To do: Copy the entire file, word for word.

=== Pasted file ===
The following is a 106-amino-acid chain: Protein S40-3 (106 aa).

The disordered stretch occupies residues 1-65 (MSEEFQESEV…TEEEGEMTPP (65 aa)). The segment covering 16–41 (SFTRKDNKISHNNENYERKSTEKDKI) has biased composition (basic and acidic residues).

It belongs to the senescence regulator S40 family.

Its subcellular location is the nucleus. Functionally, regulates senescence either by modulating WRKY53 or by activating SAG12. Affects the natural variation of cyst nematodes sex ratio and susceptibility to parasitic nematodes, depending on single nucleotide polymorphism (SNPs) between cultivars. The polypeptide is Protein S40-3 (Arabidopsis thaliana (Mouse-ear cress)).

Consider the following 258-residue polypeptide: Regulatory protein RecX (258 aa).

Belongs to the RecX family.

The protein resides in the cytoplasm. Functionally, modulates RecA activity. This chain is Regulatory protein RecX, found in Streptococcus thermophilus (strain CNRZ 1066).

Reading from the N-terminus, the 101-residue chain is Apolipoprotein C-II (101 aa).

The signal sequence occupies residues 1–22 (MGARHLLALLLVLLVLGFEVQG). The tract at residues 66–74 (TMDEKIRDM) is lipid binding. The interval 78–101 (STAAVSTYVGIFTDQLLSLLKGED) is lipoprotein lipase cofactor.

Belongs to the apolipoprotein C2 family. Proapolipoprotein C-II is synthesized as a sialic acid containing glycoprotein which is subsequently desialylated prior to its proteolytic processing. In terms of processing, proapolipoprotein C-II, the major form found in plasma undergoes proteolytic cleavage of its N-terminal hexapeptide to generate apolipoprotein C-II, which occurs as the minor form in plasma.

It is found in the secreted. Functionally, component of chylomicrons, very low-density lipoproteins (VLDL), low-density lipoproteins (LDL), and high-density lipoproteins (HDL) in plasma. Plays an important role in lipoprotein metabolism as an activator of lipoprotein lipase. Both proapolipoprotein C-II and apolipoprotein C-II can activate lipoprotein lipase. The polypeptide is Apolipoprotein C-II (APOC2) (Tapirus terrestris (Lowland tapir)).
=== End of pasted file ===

The following is a 106-amino-acid chain: Protein S40-3 (106 aa).

The disordered stretch occupies residues 1-65 (MSEEFQESEV…TEEEGEMTPP (65 aa)). The segment covering 16–41 (SFTRKDNKISHNNENYERKSTEKDKI) has biased composition (basic and acidic residues).

It belongs to the senescence regulator S40 family.

Its subcellular location is the nucleus. Functionally, regulates senescence either by modulating WRKY53 or by activating SAG12. Affects the natural variation of cyst nematodes sex ratio and susceptibility to parasitic nematodes, depending on single nucleotide polymorphism (SNPs) between cultivars. The polypeptide is Protein S40-3 (Arabidopsis thaliana (Mouse-ear cress)).

Consider the following 258-residue polypeptide: Regulatory protein RecX (258 aa).

Belongs to the RecX family.

The protein resides in the cytoplasm. Functionally, modulates RecA activity. This chain is Regulatory protein RecX, found in Streptococcus thermophilus (strain CNRZ 1066).

Reading from the N-terminus, the 101-residue chain is Apolipoprotein C-II (101 aa).

The signal sequence occupies residues 1–22 (MGARHLLALLLVLLVLGFEVQG). The tract at residues 66–74 (TMDEKIRDM) is lipid binding. The interval 78–101 (STAAVSTYVGIFTDQLLSLLKGED) is lipoprotein lipase cofactor.

Belongs to the apolipoprotein C2 family. Proapolipoprotein C-II is synthesized as a sialic acid containing glycoprotein which is subsequently desialylated prior to its proteolytic processing. In terms of processing, proapolipoprotein C-II, the major form found in plasma undergoes proteolytic cleavage of its N-terminal hexapeptide to generate apolipoprotein C-II, which occurs as the minor form in plasma.

It is found in the secreted. Functionally, component of chylomicrons, very low-density lipoproteins (VLDL), low-density lipoproteins (LDL), and high-density lipoproteins (HDL) in plasma. Plays an important role in lipoprotein metabolism as an activator of lipoprotein lipase. Both proapolipoprotein C-II and apolipoprotein C-II can activate lipoprotein lipase. The polypeptide is Apolipoprotein C-II (APOC2) (Tapirus terrestris (Lowland tapir)).